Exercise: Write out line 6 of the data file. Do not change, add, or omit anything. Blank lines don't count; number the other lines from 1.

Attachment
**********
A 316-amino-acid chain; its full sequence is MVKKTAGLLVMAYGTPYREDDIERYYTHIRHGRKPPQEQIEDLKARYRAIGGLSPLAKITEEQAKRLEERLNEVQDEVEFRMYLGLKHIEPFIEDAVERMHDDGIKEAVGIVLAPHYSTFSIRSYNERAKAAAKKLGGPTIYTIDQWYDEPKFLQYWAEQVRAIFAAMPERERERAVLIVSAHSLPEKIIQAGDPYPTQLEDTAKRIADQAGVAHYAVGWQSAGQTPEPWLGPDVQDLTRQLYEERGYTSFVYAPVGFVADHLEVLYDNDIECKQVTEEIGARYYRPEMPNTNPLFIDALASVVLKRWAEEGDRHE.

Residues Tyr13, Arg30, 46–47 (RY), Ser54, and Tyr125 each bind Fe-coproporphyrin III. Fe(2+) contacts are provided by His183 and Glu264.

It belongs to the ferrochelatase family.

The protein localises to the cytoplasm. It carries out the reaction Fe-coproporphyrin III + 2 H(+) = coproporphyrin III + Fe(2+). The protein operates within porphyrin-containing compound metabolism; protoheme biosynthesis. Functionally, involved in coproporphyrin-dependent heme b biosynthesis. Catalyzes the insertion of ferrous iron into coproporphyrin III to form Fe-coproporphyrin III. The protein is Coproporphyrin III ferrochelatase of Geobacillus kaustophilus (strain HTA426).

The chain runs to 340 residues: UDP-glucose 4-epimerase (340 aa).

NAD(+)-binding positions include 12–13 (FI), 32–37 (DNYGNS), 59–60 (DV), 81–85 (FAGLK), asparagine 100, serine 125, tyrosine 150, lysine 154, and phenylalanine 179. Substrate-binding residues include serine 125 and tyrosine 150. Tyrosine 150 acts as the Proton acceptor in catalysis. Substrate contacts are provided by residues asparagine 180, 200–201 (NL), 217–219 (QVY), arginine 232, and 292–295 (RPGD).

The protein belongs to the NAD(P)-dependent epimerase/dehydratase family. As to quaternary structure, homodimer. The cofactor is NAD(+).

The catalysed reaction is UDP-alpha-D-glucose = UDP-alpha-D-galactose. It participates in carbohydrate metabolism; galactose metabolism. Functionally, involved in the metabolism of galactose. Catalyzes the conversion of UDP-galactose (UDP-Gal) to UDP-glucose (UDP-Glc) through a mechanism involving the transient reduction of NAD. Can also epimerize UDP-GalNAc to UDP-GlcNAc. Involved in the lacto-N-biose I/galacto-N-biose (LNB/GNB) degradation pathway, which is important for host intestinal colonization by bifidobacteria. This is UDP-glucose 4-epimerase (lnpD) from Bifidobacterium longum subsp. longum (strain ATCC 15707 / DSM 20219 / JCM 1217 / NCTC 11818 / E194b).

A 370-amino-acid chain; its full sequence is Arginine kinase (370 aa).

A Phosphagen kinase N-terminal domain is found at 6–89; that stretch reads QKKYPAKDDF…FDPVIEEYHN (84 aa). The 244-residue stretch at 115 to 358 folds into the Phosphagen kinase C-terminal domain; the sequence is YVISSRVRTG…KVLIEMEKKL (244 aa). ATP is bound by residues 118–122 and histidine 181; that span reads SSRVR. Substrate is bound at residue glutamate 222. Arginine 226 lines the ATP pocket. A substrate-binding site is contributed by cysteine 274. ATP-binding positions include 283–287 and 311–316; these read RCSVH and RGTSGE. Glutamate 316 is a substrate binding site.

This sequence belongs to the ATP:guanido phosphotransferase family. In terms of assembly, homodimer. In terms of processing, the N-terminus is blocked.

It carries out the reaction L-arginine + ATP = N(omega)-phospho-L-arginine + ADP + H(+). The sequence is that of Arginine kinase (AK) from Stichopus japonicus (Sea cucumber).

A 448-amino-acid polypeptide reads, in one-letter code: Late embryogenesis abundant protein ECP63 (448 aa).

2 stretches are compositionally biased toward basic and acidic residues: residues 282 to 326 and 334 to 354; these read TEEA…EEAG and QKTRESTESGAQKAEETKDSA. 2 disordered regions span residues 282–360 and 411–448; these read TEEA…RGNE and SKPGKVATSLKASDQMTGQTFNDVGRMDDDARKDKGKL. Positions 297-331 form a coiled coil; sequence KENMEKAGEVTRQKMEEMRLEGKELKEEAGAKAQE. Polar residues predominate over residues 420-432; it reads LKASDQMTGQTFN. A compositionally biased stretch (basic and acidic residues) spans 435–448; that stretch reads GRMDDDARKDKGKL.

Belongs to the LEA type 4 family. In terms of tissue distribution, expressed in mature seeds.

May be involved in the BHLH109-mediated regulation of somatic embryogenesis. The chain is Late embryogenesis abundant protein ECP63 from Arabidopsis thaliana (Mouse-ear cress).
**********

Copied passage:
NAD(+)-binding positions include 12–13 (FI), 32–37 (DNYGNS), 59–60 (DV), 81–85 (FAGLK), asparagine 100, serine 125, tyrosine 150, lysine 154, and phenylalanine 179. Substrate-binding residues include serine 125 and tyrosine 150. Tyrosine 150 acts as the Proton acceptor in catalysis. Substrate contacts are provided by residues asparagine 180, 200–201 (NL), 217–219 (QVY), arginine 232, and 292–295 (RPGD).